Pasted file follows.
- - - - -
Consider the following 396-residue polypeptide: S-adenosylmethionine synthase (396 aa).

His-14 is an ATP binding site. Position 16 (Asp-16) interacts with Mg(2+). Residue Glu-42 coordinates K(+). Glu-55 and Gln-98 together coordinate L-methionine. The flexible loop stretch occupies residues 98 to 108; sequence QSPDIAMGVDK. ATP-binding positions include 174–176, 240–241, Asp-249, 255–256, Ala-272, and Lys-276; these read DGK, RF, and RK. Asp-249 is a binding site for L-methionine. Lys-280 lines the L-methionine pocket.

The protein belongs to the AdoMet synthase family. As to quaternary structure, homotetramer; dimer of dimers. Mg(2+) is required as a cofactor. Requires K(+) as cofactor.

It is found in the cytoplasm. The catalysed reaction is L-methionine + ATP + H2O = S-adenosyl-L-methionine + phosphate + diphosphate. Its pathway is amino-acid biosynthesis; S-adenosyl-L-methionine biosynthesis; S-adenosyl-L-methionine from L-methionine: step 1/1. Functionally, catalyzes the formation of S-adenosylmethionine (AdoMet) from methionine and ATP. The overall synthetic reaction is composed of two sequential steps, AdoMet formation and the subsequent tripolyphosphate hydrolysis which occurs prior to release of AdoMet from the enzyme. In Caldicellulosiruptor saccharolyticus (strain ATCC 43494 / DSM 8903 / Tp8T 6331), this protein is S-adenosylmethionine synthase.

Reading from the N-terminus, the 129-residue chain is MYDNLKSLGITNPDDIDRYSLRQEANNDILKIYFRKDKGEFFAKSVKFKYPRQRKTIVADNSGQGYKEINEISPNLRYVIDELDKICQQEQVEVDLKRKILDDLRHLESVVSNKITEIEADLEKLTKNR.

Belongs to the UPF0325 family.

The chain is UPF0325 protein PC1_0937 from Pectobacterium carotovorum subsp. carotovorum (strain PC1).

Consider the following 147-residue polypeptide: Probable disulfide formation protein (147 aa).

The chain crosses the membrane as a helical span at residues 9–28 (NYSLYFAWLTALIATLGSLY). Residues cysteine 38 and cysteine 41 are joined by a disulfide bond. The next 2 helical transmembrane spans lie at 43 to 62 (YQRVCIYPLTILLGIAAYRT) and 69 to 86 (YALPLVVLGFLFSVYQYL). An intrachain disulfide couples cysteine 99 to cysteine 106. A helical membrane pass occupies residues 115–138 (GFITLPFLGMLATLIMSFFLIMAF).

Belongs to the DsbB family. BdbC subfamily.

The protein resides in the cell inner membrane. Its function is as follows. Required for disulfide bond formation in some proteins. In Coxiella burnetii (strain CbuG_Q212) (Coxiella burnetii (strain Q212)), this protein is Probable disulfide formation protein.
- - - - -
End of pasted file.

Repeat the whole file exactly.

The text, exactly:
Consider the following 396-residue polypeptide: S-adenosylmethionine synthase (396 aa).

His-14 is an ATP binding site. Position 16 (Asp-16) interacts with Mg(2+). Residue Glu-42 coordinates K(+). Glu-55 and Gln-98 together coordinate L-methionine. The flexible loop stretch occupies residues 98 to 108; sequence QSPDIAMGVDK. ATP-binding positions include 174–176, 240–241, Asp-249, 255–256, Ala-272, and Lys-276; these read DGK, RF, and RK. Asp-249 is a binding site for L-methionine. Lys-280 lines the L-methionine pocket.

The protein belongs to the AdoMet synthase family. As to quaternary structure, homotetramer; dimer of dimers. Mg(2+) is required as a cofactor. Requires K(+) as cofactor.

It is found in the cytoplasm. The catalysed reaction is L-methionine + ATP + H2O = S-adenosyl-L-methionine + phosphate + diphosphate. Its pathway is amino-acid biosynthesis; S-adenosyl-L-methionine biosynthesis; S-adenosyl-L-methionine from L-methionine: step 1/1. Functionally, catalyzes the formation of S-adenosylmethionine (AdoMet) from methionine and ATP. The overall synthetic reaction is composed of two sequential steps, AdoMet formation and the subsequent tripolyphosphate hydrolysis which occurs prior to release of AdoMet from the enzyme. In Caldicellulosiruptor saccharolyticus (strain ATCC 43494 / DSM 8903 / Tp8T 6331), this protein is S-adenosylmethionine synthase.

Reading from the N-terminus, the 129-residue chain is MYDNLKSLGITNPDDIDRYSLRQEANNDILKIYFRKDKGEFFAKSVKFKYPRQRKTIVADNSGQGYKEINEISPNLRYVIDELDKICQQEQVEVDLKRKILDDLRHLESVVSNKITEIEADLEKLTKNR.

Belongs to the UPF0325 family.

The chain is UPF0325 protein PC1_0937 from Pectobacterium carotovorum subsp. carotovorum (strain PC1).

Consider the following 147-residue polypeptide: Probable disulfide formation protein (147 aa).

The chain crosses the membrane as a helical span at residues 9–28 (NYSLYFAWLTALIATLGSLY). Residues cysteine 38 and cysteine 41 are joined by a disulfide bond. The next 2 helical transmembrane spans lie at 43 to 62 (YQRVCIYPLTILLGIAAYRT) and 69 to 86 (YALPLVVLGFLFSVYQYL). An intrachain disulfide couples cysteine 99 to cysteine 106. A helical membrane pass occupies residues 115–138 (GFITLPFLGMLATLIMSFFLIMAF).

Belongs to the DsbB family. BdbC subfamily.

The protein resides in the cell inner membrane. Its function is as follows. Required for disulfide bond formation in some proteins. In Coxiella burnetii (strain CbuG_Q212) (Coxiella burnetii (strain Q212)), this protein is Probable disulfide formation protein.